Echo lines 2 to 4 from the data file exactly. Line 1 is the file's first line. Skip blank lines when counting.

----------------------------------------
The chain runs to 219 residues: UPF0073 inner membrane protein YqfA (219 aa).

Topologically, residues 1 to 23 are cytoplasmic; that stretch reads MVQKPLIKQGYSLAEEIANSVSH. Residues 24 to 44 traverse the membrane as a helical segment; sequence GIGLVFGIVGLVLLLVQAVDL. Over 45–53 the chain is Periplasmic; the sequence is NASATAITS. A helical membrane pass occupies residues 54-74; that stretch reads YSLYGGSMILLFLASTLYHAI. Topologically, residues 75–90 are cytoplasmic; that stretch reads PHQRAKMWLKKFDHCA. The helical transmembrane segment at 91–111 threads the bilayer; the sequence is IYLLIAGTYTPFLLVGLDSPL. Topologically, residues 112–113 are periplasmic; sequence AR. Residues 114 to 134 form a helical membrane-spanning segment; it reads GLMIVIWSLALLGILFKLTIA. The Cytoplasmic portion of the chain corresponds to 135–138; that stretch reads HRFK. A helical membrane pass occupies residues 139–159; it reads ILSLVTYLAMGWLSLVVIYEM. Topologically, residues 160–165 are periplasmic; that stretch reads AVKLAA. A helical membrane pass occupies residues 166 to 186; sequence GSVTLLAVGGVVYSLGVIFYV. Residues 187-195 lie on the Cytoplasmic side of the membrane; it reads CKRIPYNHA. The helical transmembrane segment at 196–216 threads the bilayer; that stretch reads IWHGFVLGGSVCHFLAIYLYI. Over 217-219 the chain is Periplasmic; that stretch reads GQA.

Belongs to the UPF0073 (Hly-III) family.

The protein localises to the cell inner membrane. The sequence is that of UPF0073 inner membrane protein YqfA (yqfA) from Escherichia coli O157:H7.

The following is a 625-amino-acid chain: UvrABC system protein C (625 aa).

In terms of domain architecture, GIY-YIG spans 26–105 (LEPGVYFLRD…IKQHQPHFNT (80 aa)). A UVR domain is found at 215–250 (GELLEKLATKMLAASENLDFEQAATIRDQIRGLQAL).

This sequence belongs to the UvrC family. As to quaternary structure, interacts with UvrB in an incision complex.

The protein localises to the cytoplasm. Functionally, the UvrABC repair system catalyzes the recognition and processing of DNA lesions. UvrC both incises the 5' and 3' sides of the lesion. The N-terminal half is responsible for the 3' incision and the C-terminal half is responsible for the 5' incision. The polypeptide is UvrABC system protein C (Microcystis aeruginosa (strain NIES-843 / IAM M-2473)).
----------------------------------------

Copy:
Topologically, residues 1 to 23 are cytoplasmic; that stretch reads MVQKPLIKQGYSLAEEIANSVSH. Residues 24 to 44 traverse the membrane as a helical segment; sequence GIGLVFGIVGLVLLLVQAVDL. Over 45–53 the chain is Periplasmic; the sequence is NASATAITS. A helical membrane pass occupies residues 54-74; that stretch reads YSLYGGSMILLFLASTLYHAI. Topologically, residues 75–90 are cytoplasmic; that stretch reads PHQRAKMWLKKFDHCA. The helical transmembrane segment at 91–111 threads the bilayer; the sequence is IYLLIAGTYTPFLLVGLDSPL. Topologically, residues 112–113 are periplasmic; sequence AR. Residues 114 to 134 form a helical membrane-spanning segment; it reads GLMIVIWSLALLGILFKLTIA. The Cytoplasmic portion of the chain corresponds to 135–138; that stretch reads HRFK. A helical membrane pass occupies residues 139–159; it reads ILSLVTYLAMGWLSLVVIYEM. Topologically, residues 160–165 are periplasmic; that stretch reads AVKLAA. A helical membrane pass occupies residues 166 to 186; sequence GSVTLLAVGGVVYSLGVIFYV. Residues 187-195 lie on the Cytoplasmic side of the membrane; it reads CKRIPYNHA. The helical transmembrane segment at 196–216 threads the bilayer; that stretch reads IWHGFVLGGSVCHFLAIYLYI. Over 217-219 the chain is Periplasmic; that stretch reads GQA.

Belongs to the UPF0073 (Hly-III) family.

The protein localises to the cell inner membrane. The sequence is that of UPF0073 inner membrane protein YqfA (yqfA) from Escherichia coli O157:H7.